ERAs - Notes on Chassis History and Specification



The ERA marque is almost unique, as a major racing marque, in that, for each one of the twenty cars which were built by the company in period (1934 to 1952), the complete ownership history is known at every point in each car’s life.

The most comprehensive information on ERA ownership can be found in David Weguelin: The History of English Racing Automobiles - White Mouse Editions (1980).

Since David Weguelin’s masterly book was published in 1980, the ERA Club has set itself the task of maintaining the cars' significant technical histories, with changes being noted here on the Club’s web site.

Anyone who has further information which adds, corrects or disputes anything herein should contact Adam Ferrington at


During its first, 1934, season R1’s steering drop arm was mounted outboard, as it was on the other two cars built in 1934, R2 and R3. For 1935 their drop arms were mounted inboard, as they were on all the cars built subsequently.
When Bill Humphreys carried out his rebuild in 1938/39 he incorporated a chrome radiator surround.
This disappeared during Wilkie Wilkinson’s modifications in 1947/8, which produced a distinctive profile: the bonnet line was lowered and extended and subsequently piston-type dampers were fitted front and rear with a horizontal connecting bar at the front.
Rear axle radius rods were also added during the late 1940s.
In the late 1970s Sandy Murray and Tony Merrick restored the body to its original dimensions, the Hartford dampers were re-instated and the rear axle radius rods were removed.
The car has had a 1500cc engine throughout its life.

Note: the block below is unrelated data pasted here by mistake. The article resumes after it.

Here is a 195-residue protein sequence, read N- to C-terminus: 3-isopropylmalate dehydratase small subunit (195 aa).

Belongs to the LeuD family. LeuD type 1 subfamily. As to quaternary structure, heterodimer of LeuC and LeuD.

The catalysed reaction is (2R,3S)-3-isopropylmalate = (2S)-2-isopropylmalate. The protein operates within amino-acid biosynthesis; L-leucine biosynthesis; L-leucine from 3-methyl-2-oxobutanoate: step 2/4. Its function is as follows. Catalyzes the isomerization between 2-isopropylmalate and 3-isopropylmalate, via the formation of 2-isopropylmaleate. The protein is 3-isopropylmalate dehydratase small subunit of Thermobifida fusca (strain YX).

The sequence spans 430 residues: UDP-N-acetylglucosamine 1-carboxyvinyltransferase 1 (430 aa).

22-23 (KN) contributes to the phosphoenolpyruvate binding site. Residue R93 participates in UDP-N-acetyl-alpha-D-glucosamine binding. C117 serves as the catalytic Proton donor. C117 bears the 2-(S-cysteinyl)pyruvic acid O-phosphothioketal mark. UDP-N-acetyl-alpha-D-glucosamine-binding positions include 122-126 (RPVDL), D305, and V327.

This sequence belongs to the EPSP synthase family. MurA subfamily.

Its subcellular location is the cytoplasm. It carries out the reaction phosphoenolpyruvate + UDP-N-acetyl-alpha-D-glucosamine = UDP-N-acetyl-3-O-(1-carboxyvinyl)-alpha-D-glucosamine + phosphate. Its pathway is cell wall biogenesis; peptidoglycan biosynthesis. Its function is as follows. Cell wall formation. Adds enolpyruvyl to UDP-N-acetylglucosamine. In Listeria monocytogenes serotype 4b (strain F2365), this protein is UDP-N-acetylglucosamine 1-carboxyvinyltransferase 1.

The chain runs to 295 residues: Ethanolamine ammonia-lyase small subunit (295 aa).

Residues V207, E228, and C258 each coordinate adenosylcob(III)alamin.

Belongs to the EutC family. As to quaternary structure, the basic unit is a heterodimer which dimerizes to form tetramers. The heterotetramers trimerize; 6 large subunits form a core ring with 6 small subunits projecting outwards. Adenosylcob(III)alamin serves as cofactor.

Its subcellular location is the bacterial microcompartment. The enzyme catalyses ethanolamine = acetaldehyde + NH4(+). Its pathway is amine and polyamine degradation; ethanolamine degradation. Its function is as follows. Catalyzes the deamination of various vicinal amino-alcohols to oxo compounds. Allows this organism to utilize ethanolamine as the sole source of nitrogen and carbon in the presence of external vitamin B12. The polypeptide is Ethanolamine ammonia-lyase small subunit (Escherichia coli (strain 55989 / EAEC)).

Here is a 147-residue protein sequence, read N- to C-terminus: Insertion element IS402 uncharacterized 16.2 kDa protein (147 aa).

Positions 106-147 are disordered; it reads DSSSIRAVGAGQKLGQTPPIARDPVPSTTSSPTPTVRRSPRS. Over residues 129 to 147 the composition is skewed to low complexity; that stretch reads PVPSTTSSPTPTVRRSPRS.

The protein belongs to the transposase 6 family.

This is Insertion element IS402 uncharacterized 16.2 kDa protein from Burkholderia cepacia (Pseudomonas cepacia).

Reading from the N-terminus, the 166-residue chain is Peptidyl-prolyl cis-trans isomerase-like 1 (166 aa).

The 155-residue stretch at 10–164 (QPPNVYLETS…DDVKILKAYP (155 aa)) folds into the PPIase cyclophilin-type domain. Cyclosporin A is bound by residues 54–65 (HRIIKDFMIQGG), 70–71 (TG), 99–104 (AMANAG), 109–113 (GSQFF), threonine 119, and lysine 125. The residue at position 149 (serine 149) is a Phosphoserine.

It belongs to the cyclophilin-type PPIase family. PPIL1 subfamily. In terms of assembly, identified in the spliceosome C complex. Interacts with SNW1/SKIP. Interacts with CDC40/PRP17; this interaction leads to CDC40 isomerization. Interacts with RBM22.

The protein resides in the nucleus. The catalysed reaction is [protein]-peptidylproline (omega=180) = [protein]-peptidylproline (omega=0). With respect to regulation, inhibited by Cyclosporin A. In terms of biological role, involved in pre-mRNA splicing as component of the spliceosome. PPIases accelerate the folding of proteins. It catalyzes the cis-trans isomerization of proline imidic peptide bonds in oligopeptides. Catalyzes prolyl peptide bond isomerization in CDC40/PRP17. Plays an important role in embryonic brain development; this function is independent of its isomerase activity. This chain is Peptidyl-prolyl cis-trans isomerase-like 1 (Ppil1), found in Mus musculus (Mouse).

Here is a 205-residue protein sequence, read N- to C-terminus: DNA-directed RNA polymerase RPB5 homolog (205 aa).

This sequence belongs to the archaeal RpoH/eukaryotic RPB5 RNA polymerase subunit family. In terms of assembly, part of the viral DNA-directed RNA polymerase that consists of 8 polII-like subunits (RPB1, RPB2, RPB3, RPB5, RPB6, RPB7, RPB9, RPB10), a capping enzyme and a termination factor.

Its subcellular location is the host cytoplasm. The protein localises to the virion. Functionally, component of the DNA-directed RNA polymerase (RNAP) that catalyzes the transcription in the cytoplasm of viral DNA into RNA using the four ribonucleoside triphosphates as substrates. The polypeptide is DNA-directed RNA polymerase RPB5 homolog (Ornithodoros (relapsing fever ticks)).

The first major change to the car was the fitting of Tecnauto independent front suspension by Giulio Ramponi for Nicky Embiricos in 1936/7, which it has retained ever since.
The second (temporary) change was the substitution of the ERA radiator grille and surround for one that was narrower with vertical slats by Abecassis and Heath in 1946/47.
The original grille was reinstated when they sold the car in 1948.
The third and final major change was made by Ted Lloyd-Jones in the mid-1950s when the car was lowered.
Some re-profiling of the front and the tail was carried out during Brian Classic’s ownership.
Initially, the car had an 1100cc engine for most of the 1934 and 1935 seasons, but ever since its sale to Nicky Embiricos, in late 1935, it has had a 1500cc engine.

The least altered of all the ERAs.
This was the first ERA to be fitted with a two litre engine, but in late 1935 it was fitted with a 1500cc engine, before being sold by the Works, which it retained until 1976 when it was returned to two litres.

The car was fitted with de Ram shock absorbers by Norman Wilson in 1938.
When Bob Gerard first appeared with it post-war, at Cockfosters in July 1945, the radiator grille had been slightly altered and subsequently he made further changes – a smaller radiator was fitted and the bonnet and radiator surround were lowered and inclined. This car was another to which rear axle radius rods were fitted (in 1948), a modification Bob Gerard also made to his two other ERAs, R6B and R14B. However they were later removed from all three cars.
The car started out in 1935 fitted with an 1100cc engine before being changed to a 1500cc for 1936.
However when it was sold to Bill Humphreys, and then Norman Wilson, it reverted to an 1100cc engine.
When first run by Gerard post-war a 1500cc engine was fitted, but in 1948 he installed a two litre engine which the car has generally had ever since (except for the 1950 season and one race in 1951 when it reverted to 1500cc, and for a brief period in Rhodesia when a Chevrolet engine was substituted).

Small changes were made to the radiator and grille with hydraulic dampers and rear radius rods fitted from the late 1930s onwards which persisted up to the 1960s when Patrick Marsh removed these modifications and returned the car to standard B type specification and appearance.